Thursday, 21 February 2013

Hey Boss Man- Frank Frost and The Nighthawks

The American music industry post World War II saw a significant rise in the number of independent record labels, most of the entreprenuers behind these labels saw a demand for certain styles of music that wasn't being met by the major labels so with small budgets and limited technology they recorded local artists in their regions and by doing so helped shape the American musical landscape.

Sam Phillips' Sun Records was a pioneer in this attitude, Sam Phillips saw the capabilities of mixing rhythm & blues with country/hillbilly music and in doing so he created one of the most influential independent record labels, one that became the template for others to follow. A lot of the small record labels in the deep south were constantly on the look for something new, something that sounded different, there seemed to be both an open door policy and an open ear one. Frank Frost was a bluesman from Auvergne Arkansas, he began his career as a guitarist in St Louis before returning to Arkansas to work with the legendary Robert Nighthawk. He also spent some years touring with Sonny Boy Williamson and it was Williamson who taught him to play the harp. By 1960 he was playing around the Mississippi Delta with Big Jack Johnson and drummer Sam Carr, it was during this period that he attracted the interest of Sam Phillips. Phillips brought him into the studio in 1962 to record some material that was released on the subsidiary label Phillips International. From those sessions came the single Hey Boss Man which is a cover of the Jimmy Reed classic Big Boss Man, Frost version has a more downhome feel. Think along the lines of the type of records J.D Miller was recording at his studio in Crowley Louisiana, a very sparse feel not a lot of bottom to the songs. Frost sounds like Miller's protege Slim Harpo, Frost blasts some nice harmonica against a solid bacbeat courtesy of Sam Carr. The fretwork is supplied by Jack Johnson who has a nice melodic flow to his playing, Johnson had also cut his teeth working with Robert Nighthawk.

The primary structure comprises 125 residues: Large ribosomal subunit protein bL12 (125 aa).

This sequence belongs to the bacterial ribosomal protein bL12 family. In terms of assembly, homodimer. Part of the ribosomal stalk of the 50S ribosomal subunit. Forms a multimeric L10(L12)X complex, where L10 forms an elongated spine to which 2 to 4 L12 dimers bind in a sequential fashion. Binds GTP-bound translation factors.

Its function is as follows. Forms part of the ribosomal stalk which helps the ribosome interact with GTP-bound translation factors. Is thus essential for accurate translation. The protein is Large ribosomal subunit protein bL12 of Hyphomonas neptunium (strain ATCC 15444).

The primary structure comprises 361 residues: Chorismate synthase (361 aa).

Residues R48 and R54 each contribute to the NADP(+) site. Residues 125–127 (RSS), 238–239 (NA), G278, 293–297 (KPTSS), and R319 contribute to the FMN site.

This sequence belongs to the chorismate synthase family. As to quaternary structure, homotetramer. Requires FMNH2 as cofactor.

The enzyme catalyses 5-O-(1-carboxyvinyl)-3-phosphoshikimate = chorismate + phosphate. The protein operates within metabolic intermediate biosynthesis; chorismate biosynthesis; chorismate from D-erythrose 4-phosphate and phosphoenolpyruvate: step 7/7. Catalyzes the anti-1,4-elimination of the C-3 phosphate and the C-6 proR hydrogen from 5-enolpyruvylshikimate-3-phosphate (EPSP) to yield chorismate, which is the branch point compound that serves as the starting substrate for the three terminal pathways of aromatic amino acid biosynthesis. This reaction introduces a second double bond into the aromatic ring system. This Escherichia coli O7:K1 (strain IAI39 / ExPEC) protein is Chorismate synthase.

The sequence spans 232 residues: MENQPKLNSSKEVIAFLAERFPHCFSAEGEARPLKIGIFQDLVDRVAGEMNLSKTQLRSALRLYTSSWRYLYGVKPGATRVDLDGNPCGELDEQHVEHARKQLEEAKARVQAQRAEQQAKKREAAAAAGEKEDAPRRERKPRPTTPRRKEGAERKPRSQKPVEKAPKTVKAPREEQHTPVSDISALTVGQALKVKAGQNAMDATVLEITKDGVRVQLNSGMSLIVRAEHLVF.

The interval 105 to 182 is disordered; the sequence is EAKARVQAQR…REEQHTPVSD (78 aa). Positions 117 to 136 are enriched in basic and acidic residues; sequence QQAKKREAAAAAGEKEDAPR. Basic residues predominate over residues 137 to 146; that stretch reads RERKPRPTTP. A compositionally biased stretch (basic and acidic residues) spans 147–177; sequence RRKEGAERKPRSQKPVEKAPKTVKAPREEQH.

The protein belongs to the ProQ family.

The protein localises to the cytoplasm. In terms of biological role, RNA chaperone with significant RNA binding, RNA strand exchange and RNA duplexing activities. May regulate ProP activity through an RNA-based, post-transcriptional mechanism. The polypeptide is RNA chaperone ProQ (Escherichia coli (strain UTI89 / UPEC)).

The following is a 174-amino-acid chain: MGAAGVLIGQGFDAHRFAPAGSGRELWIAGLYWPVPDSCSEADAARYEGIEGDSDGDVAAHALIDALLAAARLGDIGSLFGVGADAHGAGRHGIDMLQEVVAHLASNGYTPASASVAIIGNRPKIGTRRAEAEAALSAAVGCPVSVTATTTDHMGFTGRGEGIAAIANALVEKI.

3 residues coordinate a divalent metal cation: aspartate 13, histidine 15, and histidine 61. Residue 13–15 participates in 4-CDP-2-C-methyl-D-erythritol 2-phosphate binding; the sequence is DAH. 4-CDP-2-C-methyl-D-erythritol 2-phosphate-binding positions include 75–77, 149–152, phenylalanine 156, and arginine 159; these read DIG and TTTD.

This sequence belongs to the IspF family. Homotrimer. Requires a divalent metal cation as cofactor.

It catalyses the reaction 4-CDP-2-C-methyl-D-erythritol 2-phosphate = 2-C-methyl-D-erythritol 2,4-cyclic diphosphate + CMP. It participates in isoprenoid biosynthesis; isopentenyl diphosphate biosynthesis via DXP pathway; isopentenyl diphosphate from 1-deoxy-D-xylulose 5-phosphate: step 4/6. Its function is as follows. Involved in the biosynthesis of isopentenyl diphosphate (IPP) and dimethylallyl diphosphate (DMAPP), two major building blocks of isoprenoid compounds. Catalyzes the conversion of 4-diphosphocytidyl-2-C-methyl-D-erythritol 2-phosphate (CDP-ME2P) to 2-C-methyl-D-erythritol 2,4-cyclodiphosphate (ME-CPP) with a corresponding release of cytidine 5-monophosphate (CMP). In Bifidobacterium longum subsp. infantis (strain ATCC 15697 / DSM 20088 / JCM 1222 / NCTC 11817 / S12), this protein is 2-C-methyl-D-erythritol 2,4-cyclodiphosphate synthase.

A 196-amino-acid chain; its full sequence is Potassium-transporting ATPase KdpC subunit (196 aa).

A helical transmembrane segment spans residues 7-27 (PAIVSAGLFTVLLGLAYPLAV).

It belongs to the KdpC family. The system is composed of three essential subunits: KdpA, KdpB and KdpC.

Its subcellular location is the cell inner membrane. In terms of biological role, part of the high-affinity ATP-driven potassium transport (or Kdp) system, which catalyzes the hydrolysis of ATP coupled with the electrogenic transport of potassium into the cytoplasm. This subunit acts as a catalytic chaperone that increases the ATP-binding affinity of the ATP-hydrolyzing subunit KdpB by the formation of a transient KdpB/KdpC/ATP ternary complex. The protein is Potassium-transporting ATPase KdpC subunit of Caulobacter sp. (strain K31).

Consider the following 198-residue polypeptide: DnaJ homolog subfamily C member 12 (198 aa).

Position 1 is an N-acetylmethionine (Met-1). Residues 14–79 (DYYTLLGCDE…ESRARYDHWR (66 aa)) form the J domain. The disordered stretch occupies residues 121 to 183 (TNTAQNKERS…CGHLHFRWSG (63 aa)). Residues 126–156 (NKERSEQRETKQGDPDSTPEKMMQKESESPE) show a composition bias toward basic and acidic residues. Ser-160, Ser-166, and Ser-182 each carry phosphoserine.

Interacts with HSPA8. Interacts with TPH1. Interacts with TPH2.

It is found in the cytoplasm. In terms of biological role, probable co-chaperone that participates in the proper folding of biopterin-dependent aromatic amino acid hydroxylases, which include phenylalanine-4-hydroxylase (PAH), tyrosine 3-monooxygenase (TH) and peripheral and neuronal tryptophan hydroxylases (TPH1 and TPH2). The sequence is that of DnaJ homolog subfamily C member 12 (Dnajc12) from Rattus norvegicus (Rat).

Frost and The Nighthawks would continue to record, cutting some tracks for the Jewel record label which included the minor R&B hit My Back Scratcher which was produced by legendary guitarist Scotty Moore. In the late 70's the trio would become The Jelly Roll Kings, in 1997 they recorded the album Off Yonder Wall whih was produced by renowned writer Robert Palmer. Frank Frost passed away in Helena Arkansas in 1999.

No comments:

Post a Comment